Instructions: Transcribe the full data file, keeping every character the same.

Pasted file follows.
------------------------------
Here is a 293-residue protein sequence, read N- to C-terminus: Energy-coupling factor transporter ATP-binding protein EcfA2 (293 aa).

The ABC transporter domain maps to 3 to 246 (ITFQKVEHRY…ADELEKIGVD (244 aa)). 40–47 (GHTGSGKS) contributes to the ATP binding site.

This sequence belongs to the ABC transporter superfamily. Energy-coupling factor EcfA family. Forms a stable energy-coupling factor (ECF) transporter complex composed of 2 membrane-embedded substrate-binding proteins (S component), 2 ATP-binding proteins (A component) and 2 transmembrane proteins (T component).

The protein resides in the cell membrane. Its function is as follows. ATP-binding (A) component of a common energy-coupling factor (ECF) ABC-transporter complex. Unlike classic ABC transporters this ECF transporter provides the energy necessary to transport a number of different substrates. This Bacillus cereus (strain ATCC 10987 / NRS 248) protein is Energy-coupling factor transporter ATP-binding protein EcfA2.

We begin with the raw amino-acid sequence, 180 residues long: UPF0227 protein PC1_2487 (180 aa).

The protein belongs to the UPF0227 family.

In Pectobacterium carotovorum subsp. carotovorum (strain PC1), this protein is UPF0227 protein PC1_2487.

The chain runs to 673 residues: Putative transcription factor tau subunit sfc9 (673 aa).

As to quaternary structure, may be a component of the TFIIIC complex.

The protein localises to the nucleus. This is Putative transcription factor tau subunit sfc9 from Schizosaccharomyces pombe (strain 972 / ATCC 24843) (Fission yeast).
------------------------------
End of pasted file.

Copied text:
Here is a 293-residue protein sequence, read N- to C-terminus: Energy-coupling factor transporter ATP-binding protein EcfA2 (293 aa).

The ABC transporter domain maps to 3 to 246 (ITFQKVEHRY…ADELEKIGVD (244 aa)). 40–47 (GHTGSGKS) contributes to the ATP binding site.

This sequence belongs to the ABC transporter superfamily. Energy-coupling factor EcfA family. Forms a stable energy-coupling factor (ECF) transporter complex composed of 2 membrane-embedded substrate-binding proteins (S component), 2 ATP-binding proteins (A component) and 2 transmembrane proteins (T component).

The protein resides in the cell membrane. Its function is as follows. ATP-binding (A) component of a common energy-coupling factor (ECF) ABC-transporter complex. Unlike classic ABC transporters this ECF transporter provides the energy necessary to transport a number of different substrates. This Bacillus cereus (strain ATCC 10987 / NRS 248) protein is Energy-coupling factor transporter ATP-binding protein EcfA2.

We begin with the raw amino-acid sequence, 180 residues long: UPF0227 protein PC1_2487 (180 aa).

The protein belongs to the UPF0227 family.

In Pectobacterium carotovorum subsp. carotovorum (strain PC1), this protein is UPF0227 protein PC1_2487.

The chain runs to 673 residues: Putative transcription factor tau subunit sfc9 (673 aa).

As to quaternary structure, may be a component of the TFIIIC complex.

The protein localises to the nucleus. This is Putative transcription factor tau subunit sfc9 from Schizosaccharomyces pombe (strain 972 / ATCC 24843) (Fission yeast).